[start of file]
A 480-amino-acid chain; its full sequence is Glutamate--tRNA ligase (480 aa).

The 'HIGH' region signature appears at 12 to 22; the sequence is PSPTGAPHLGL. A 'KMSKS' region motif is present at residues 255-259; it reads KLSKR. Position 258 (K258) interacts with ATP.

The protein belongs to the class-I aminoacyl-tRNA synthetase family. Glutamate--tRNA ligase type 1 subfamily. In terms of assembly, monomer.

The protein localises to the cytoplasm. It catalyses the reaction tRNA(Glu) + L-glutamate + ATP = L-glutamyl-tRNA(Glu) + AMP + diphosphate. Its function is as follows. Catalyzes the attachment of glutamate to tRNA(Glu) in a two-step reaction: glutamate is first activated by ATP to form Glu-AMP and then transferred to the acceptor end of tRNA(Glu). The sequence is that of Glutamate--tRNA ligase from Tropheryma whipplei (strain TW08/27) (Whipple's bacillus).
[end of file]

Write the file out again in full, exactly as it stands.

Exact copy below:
A 480-amino-acid chain; its full sequence is Glutamate--tRNA ligase (480 aa).

The 'HIGH' region signature appears at 12 to 22; the sequence is PSPTGAPHLGL. A 'KMSKS' region motif is present at residues 255-259; it reads KLSKR. Position 258 (K258) interacts with ATP.

The protein belongs to the class-I aminoacyl-tRNA synthetase family. Glutamate--tRNA ligase type 1 subfamily. In terms of assembly, monomer.

The protein localises to the cytoplasm. It catalyses the reaction tRNA(Glu) + L-glutamate + ATP = L-glutamyl-tRNA(Glu) + AMP + diphosphate. Its function is as follows. Catalyzes the attachment of glutamate to tRNA(Glu) in a two-step reaction: glutamate is first activated by ATP to form Glu-AMP and then transferred to the acceptor end of tRNA(Glu). The sequence is that of Glutamate--tRNA ligase from Tropheryma whipplei (strain TW08/27) (Whipple's bacillus).